This past year I've been diving into a study of 18th c. Dutch floral paintings. The detailed imagery and artificiality of these paintings is so compelling.
This image above is courtesy of the National Gallery but I also took some detail photos at the museum:
The insects that show up in these paintings are fantastic reminders that this state of bloom is temporary and fleeting.
The decadent use of color and value creates a rich contrast between the realism of the paintings and the artificiality of the scene. Living in Wisconsin, with our long winters, I understand why these paintings would have been desired; they provided a much needed glimpse of vibrant color during winter.
At the DIA I visited this painting by Rachel Ruysch:
You can find the museum photo and description of the piece here.
Inspiration often comes from art that is, on the surface, quite different from my own. Though I work in abstraction, my recent work has been influenced by the movement, color and energy of these paintings as well as their emphasis on the inevitability of change.
I recently completed a large-scale drawing. Since I usually work with paint on stretched canvas or cradled panels, I was surprised by a few of the challenges I bumped into when framing the work and would like to share the solutions here. The drawing is 46” x 46” and framed in a 48” x 48” frame.
Step 1: Mount the drawing to supportive board
The first challenge was figuring out how to back the drawing. Oversized mat board is sold in 40” x 60” sheets--not large enough. After scouring frame and art supply vendors for larger stock I ended up using a 48” x 48” sheet of white gator board which worked well.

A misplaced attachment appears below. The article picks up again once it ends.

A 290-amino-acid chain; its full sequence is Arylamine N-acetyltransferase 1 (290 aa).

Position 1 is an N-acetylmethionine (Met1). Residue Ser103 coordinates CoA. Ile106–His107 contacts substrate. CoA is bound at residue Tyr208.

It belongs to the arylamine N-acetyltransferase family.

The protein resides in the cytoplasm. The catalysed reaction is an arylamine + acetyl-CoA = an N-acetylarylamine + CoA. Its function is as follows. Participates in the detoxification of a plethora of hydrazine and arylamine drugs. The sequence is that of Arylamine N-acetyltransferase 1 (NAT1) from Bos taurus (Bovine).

The drawing is mounted with a series of folded hinges made of archival linen tape. This allows the work to be mounted to the board with no visible tape showing. To make these mounts, fold a piece of linen tape in half, sticky side out. One side sticks to the drawing and the other side sticks to the board it’s mounted on. Place another strip of tape, sticky side facing down, over the bottom layer of the hinge to reinforce it.
Step 2: Prepare glazing
The acrylic glazing was purchased at a local glass shop. 48” width is the largest plexi sold locally so I’ll be sure to keep future drawings under that width. Acrylic plexi was chosen over glass because of the size of the drawing. Plexiglass is much easier to transport.
Step 3: Assemble Frame Moulding
The frame moulding is from Westfall Framing, a company I’ve purchased from in the past. The moulding can be ordered with pre-drilled holes and plastic inserts, their “Max” system, which makes assembling the frame easy. With the max system, wood glue is the only additional item needed to assemble the frame. I also ordered spacer bars which are placed between the glazing and the art. This is a great way to allow art to float in the frame while also keeping the glazing off the art.
Along with Westfall Framing, both Metroframe and the Artist's Guild provided great advice during this process. The Artist’s Guild is our amazing local art supply store and Metroframe sells beautiful frames which I’ve had good results with in the past.
Step 4: Add drawing and secure back.
The mounted drawing goes in last and is secured with picture framing tool that operates much like a staple gun.
Finally, hanging wire is secured to the back of the piece and it is ready for display!